"My mom has not had a migraine in three years. She doesn't bruise — if she does, it's a little blue spot like we get. And when the doctors went back and did another scan of her abdomen, the 12-inch necrotic area [of her intestine] was totally clear and open."

— Fiona Hudec, 41, a registered nurse who was treated by Nemeh for a herniated disk, degenerative disk disease and nerve damage resulting from jaw surgery and now volunteers at his healing services

"Hey, lukewarm!"

It's Trapper Jack on the phone.

When I first asked how the Nemehs felt about arranging a second interview, Trapper Jack replied, "Lukewarm. Just like you are about your foot." The adjective has apparently become my new nickname.

During each of our previous conversations, Trapper Jack has casually asked about my foot, and I've always told him the same thing: I've been working a lot and haven't been out of a chair long enough to test its progress.

I assume it won't surprise anyone if I still experience pain. Nemeh, after all, had stated during our session that not all of his patients recover, even after multiple office visits.

But, the disc jockey tells me there are concerns in the Nemeh camp that I'm "not the right person" to write this story because I won't admit to being completely healed at Nemeh's hands. "You need to be honest with yourself," Trapper Jack says.

I was well on my way to recovery before I ever stepped into Dr. Nemeh's office, I offer. But Trapper Jack won't hear any of it. "Did your foot hurt before? Was your foot better afterward?" he repeatedly interrupts. "Was your foot better afterward?"

In the end, the disc jockey asks if I can attend a healing service June 12 at St. Basil the Great Catholic Church in Brecksville.

"Show up," he says, "and we'll go from there."

The healing services began in 2000 when Nemeh asked Rev. Robert Welsh to celebrate a Mass of Thanksgiving for one of his patients, a nun who had been successfully treated for cancer. It was held at the Brothers of the Holy Spirit, a basement chapel in the Brooklyn home of two brothers who invite ordained priests to celebrate Masses there.

"A ton of people showed up," Cathy says. The same thing happened at a subsequent service staged at the Monastery of Poor Clares in Cleveland.

In May 2001, Welsh suggested Nemeh move the services to St. Mary of the Assumption Chapel at St. Ignatius High School in Cleveland, which can accommodate approximately 400 worshippers. Other parishes began requesting to host services the next year. Public response to the NewsChannel 5 series forced events out of the little chapel into larger churches, both Catholic and Protestant, throughout Northeast Ohio. On April 3, a 17-hour service at Cleveland State University's Wolstein Center drew more than 6,000 people, Trapper Jack says.

The free services, originally scheduled once a month, are now twice a month and continue until as late as 4 a.m. They are led by Nemeh, Welsh and Sister Monica Marie Navin of the Sisters of the Incarnate Word in Parma Heights, a woman known for having a gift of healing shared during services conducted at the order's chapel. Cathy, whom her husband says also has a gift for healing, is a member of the team, too, as well as assorted volunteers and members of the clergy.

Bishop Anthony M. Pilla of the Catholic Diocese of Cleveland, who attended a service in February at St. Ignatius High School, indicates support of the events in a statement issued to the media. He says the services are conducted "in the context of a very legitimate spirituality" and the members of the core healing team "are just doing this as part of their faith commitment and their belief that God can heal."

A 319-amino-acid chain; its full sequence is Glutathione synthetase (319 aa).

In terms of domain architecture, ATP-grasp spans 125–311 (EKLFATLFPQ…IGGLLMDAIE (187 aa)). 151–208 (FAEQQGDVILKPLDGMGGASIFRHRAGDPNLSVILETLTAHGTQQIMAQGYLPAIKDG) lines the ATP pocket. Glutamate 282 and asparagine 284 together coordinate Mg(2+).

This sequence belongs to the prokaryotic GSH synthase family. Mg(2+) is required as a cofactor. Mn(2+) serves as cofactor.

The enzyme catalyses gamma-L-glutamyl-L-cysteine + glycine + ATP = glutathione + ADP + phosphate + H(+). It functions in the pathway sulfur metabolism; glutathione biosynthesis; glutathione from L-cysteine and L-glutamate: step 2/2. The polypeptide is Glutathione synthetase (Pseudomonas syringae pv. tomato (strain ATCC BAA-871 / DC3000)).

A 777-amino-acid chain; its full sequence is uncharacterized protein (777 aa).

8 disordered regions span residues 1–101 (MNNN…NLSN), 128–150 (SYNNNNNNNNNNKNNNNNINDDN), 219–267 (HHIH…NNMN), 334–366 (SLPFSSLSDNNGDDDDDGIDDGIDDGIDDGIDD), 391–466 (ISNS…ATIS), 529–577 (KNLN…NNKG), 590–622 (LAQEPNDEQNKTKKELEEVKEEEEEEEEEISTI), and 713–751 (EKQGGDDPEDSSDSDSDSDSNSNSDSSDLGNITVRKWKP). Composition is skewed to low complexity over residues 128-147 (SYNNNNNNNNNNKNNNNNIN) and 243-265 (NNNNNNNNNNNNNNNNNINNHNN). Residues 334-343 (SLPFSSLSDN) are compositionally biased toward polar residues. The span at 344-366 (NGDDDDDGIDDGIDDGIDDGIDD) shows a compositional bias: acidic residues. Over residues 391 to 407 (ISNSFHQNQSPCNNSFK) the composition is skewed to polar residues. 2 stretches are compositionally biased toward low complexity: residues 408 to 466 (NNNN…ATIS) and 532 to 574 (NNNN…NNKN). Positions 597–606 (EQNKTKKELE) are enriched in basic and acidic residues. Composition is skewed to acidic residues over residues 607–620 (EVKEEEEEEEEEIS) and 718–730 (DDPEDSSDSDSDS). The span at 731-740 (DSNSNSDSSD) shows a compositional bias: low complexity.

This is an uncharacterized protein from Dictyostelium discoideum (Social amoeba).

By the next morning, any concerns harbored by the Nemeh camp about my foot seem to have disappeared. Trapper Jack gives me a hug when I stop by his post near the lectern to introduce the Cleveland Magazine photographer. Cathy clasps my arm and invites us to eat dinner with the healing team during a scheduled break early that evening.

Thanks to timed tickets handed out by Nemeh's office and the parish, there are no crowds milling about outside, no long lines at the main entrance. The atmosphere inside the contemporary brick-walled sanctuary is respectful but casual. People enter and exit at will or walk the aisles with their babies. One man even arrives carrying a submarine sandwich in a plastic bag.

There are folks of all ages in wheelchairs, an elderly man sitting next to an oxygen tank, a little boy with a pronounced curvature of the spine lurching down the aisle while holding his father's hand. Others, however, bear no outward sign of their affliction.

They sit quietly, waiting for a volunteer to direct them to an aisle in front of the communion rail, where Nemeh and his healing team minister through testimonials introduced by Trapper Jack interspersed with piano and harp music.

The doctor, dressed in black pants and shirt, is difficult to pick out in the crowd. He could easily be mistaken for just another member of the healing team or one of the friends and relatives that accompany the afflicted.

As we venture closer, we can see him, eyes closed, head tilted back slightly, hands clasping the bowed head of an older woman. Some people leave teary eyed, too emotional to talk about the experience. And occasionally someone is "slain in the Spirit" while the doctor and his team are praying over them. Volunteers and team members catch each person as they collapse and gently lay them on the crimson-carpeted floor.